“Then, at the point, he said, ‘Do you mind if I search your vehicle?’ I said, ‘No, I don’t mind.’

    Wrong answer.

  4. #4 |  Brandon | 

    Nashville’s News Channel 5 must be a refreshing change from the typical authority-fellating of most (100% in Denver) local news channels, who are more worried about losing their insider access to the powers-that-be than reporting anything accurately.

  5. #5 |  David | 

    Wrong answer.

    Like there was a right one. The only difference would have been that the officer’s report would include “refused a vehicle search” as a reason why he suspected Miles of running drugs.

  6. #6 |  Yizmo Gizmo | 

    “Reby was driving down Interstate 40, heading west through Putnam County, when he was stopped for speeding.”

    Some guy from California got shaken down by cops here and started
    a website on the hellhole. I think he got the last laugh.

  7. #7 |  UCrawford | 

    Just goes to show, never consent to a search. Ever. The cops who fish like that for forfeiture do not care if you committed a crime or not.

  8. #8 |  Tom | 

    His first mistake was telling the officer he was carrying 22K in cash. At that point the cop wasn’t going to let him go without taking his money.

  9. #9 |  Deoxy | 

    “The safest place to put your money if it’s legitimate is in a bank account,” he explained.

    The safest place from the police.

    Of course, it’s not safe there from other forms of seizure, not all of which are legitimate, either, so it’s a bit of a gamble either way.

  10. #10 |  Bob | 

    This is my favorite part:

    “But you did not include that in your report,” we noted.

    “If it’s not in there, I didn’t put it in there.”

    So why did he leave that out?

    “I don’t know,” the officer said.

    Really? You don’t know why you left out the parts that clearly make you look like a money stealing stooge? I do! It’s because it makes you look like a money stealing stooge.

  11. #11 |  Eric | 

    I know that you should never consent to a search of your vehicle, but what difference did his consent make in this case? The cop didn’t find ANYTHING to justify keeping the money other than the existence of the money itself.

    And honest question – should he or could he have done anything other than answer the cop’s question about the cash? Can you just say “Am I free to go? I don’t wish to answer any questions unless I am charged?” or something?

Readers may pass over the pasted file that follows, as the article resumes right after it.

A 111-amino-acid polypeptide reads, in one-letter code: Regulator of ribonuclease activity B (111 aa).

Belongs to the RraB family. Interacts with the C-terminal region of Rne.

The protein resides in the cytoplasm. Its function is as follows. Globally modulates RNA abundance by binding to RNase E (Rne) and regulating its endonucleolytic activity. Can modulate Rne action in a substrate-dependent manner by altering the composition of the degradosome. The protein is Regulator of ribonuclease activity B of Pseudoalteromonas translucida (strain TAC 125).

12. #12 |  Bad Medicine | 

    I’m amazed he was able to get the money back at all…

  13. #13 |  Bad Medicine | 

    “Are you carrying a large amount of cash?”

    “Why do you ask, officer?”

    “Answer my question, @$#@()-head!”

    “Is it illegal to… DON’T TASE ME, BRO!” bbzzzzzzttttttt….

    (Later, in report)

    “Subject was clearly antisocial-paranoid and obstructed the lawful execution of my responsibilities as an officer of the law. Further, he caused me direct and grievous bodily harm by withholding his money from my department, which keeps me in donuts, so my stomach hurt…”

  14. #14 |  Personanongrata | 

    New Jersey driver George Reby:

    I didn’t do anything wrong.

    Yes, George, you did, you spoke with the police without your attorney present and you let them search your property without probable cause to do so.

    Yes, yes, I know, George was pulled over while traveling in a vehicle and was compeled to present his and his properties “papers” but that is/was the extent of his state mandated interaction with the officer, he did not need to divulge the presence of any money or consent to a search of his person or property.

  15. #15 |  terrence | 

    Cops are PIGS – sociopathic, money grubbing PIGS!

  16. #16 |  DoctorT | 

    Tennessee has expended enormous resources towards catching “drug runners” on Interstate 40. I have driven across Tennessee numerous times in the past six years, and nearly every time I have seen multiple state police SUVs (some with sniffer dogs) profiling the traffic. On my last trip, they had targeted black SUVs: I passed three of them pulled over by the drug warriors (in their own black SUVs Perhaps they’re confiscating them instead of buying them.). Since almost everyone on I-40 drives at least a few mph over the posted speed limit, the drug warriors use speeding to justify most stops.

    The commonest places to see the drug warriors are just east of Memphis (between mile markers 27 and 55) and both east and west of Nashville. Sightings are rare in the eastern third of the state and nonexistant on I-81.

    I agree with Personanongrata above. Did Reby use the Internet only for eBay? Hasn’t he learned that we live in one of the worst police states in the world?